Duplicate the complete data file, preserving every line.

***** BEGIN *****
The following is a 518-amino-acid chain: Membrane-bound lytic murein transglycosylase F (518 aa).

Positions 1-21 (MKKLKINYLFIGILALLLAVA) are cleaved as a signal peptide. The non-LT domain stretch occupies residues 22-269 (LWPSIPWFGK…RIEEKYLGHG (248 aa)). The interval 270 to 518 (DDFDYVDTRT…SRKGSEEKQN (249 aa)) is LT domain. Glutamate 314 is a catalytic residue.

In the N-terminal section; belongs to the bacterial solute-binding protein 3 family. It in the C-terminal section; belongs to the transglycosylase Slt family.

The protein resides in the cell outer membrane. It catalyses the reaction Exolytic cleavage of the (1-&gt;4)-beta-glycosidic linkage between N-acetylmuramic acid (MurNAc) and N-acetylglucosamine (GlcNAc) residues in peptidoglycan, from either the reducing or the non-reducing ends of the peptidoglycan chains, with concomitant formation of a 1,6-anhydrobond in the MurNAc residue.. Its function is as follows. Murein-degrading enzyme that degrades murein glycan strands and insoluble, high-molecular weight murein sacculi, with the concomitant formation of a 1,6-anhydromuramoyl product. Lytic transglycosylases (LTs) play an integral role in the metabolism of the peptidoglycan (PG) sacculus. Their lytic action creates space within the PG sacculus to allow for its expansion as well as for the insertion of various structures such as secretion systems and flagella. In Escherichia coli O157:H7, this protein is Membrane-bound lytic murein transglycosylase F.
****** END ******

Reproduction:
The following is a 518-amino-acid chain: Membrane-bound lytic murein transglycosylase F (518 aa).

Positions 1-21 (MKKLKINYLFIGILALLLAVA) are cleaved as a signal peptide. The non-LT domain stretch occupies residues 22-269 (LWPSIPWFGK…RIEEKYLGHG (248 aa)). The interval 270 to 518 (DDFDYVDTRT…SRKGSEEKQN (249 aa)) is LT domain. Glutamate 314 is a catalytic residue.

In the N-terminal section; belongs to the bacterial solute-binding protein 3 family. It in the C-terminal section; belongs to the transglycosylase Slt family.

The protein resides in the cell outer membrane. It catalyses the reaction Exolytic cleavage of the (1-&gt;4)-beta-glycosidic linkage between N-acetylmuramic acid (MurNAc) and N-acetylglucosamine (GlcNAc) residues in peptidoglycan, from either the reducing or the non-reducing ends of the peptidoglycan chains, with concomitant formation of a 1,6-anhydrobond in the MurNAc residue.. Its function is as follows. Murein-degrading enzyme that degrades murein glycan strands and insoluble, high-molecular weight murein sacculi, with the concomitant formation of a 1,6-anhydromuramoyl product. Lytic transglycosylases (LTs) play an integral role in the metabolism of the peptidoglycan (PG) sacculus. Their lytic action creates space within the PG sacculus to allow for its expansion as well as for the insertion of various structures such as secretion systems and flagella. In Escherichia coli O157:H7, this protein is Membrane-bound lytic murein transglycosylase F.